When the two genders are speaking to each other, they try to meet in the middle: “Males use uh about 14 percent less often when talking with a female rather than a male, and females use uh about about 20 percent more often when talking with a male rather than a female,” Liberman writes. (There’s not nearly as much accommodation with “um.”)
What Liberman found, essentially, was that young men speak like old women: “The rate of ‘um’ usage for the younger men is almost the same as the rate of ‘um’ usage for the older women.”
This reminds me of that Twitter study a while back by Tyler Schnoebelen and others, showing that gender-associated speech also has network effects. A summary of the effect, from Ben Zimmer:
They found that even though you can categorize certain words as having a higher male or female probability, it’s easy to find large swaths of Twitter users who go against these trends. By grouping people by their style of usage, they could find, for example, a cluster of authors that is 72 percent male but nonetheless favors the nonstandard spellings that are supposedly a hallmark of “female” language.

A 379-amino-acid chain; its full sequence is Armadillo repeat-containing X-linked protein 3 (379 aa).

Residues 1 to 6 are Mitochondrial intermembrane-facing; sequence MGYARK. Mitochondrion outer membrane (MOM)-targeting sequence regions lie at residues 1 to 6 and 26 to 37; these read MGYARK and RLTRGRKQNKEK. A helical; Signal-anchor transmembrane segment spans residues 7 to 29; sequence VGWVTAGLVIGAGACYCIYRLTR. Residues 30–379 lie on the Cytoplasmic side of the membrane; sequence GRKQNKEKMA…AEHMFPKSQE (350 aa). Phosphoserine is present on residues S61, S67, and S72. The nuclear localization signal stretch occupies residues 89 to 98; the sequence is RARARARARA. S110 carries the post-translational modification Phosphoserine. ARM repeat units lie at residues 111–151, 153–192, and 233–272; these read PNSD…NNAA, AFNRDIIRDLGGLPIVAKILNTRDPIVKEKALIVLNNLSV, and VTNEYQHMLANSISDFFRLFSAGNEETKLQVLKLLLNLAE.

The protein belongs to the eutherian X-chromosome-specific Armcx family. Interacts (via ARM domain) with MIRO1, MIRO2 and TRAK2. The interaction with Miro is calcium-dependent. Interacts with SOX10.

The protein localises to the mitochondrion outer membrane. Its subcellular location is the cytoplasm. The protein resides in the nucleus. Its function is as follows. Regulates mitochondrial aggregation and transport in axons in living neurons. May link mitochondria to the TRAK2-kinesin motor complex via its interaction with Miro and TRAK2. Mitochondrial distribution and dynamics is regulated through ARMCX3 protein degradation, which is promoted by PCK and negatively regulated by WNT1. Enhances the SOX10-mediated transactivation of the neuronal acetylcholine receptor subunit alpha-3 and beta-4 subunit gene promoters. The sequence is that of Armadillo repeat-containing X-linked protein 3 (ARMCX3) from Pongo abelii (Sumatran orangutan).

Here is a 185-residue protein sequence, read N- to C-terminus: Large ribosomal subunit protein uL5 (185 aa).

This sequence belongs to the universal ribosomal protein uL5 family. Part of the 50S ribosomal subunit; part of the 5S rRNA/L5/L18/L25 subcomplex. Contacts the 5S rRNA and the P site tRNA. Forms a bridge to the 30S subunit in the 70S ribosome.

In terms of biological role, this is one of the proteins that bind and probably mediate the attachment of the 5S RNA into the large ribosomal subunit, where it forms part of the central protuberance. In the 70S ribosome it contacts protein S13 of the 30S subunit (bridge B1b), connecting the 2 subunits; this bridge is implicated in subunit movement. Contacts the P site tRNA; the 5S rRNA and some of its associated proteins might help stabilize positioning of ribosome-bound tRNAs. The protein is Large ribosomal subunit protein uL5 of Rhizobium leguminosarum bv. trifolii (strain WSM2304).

Digging deeper, the researchers looked at the social networks that people create on Twitter, making connections by “following” and replying to other users. When you take these networks into account, the gender picture gets even more complex. It turns out that the statistical outliers (men who use language that’s associated with women, and vice versa) are more likely to have networks skewing to the other gender. A man who favors emoticons is more likely to have a high proportion of women in his network. And a woman who frequently mentions the names of sports teams likely has a lot of male friends. The takeaway from Schnoebelen’s presentation is that a simple binary model of gender isn’t sufficient in understanding the welter of language styles in the Twittersphere—or, by implication, in everyday life.
So I’m wondering if people with a lot of male or female friends would pattern like their network with respect to “uh” and “um” as well. It might be harder to do a study of this on Twitter though, because we tend to use disfluencies a lot more rarely and consciously in text than in speech, so it’s not clear that any of the trends would necessarily be the same. And I doubt that network friend gender ratio was recorded for the participants in the corpus that Language Log is using, alas.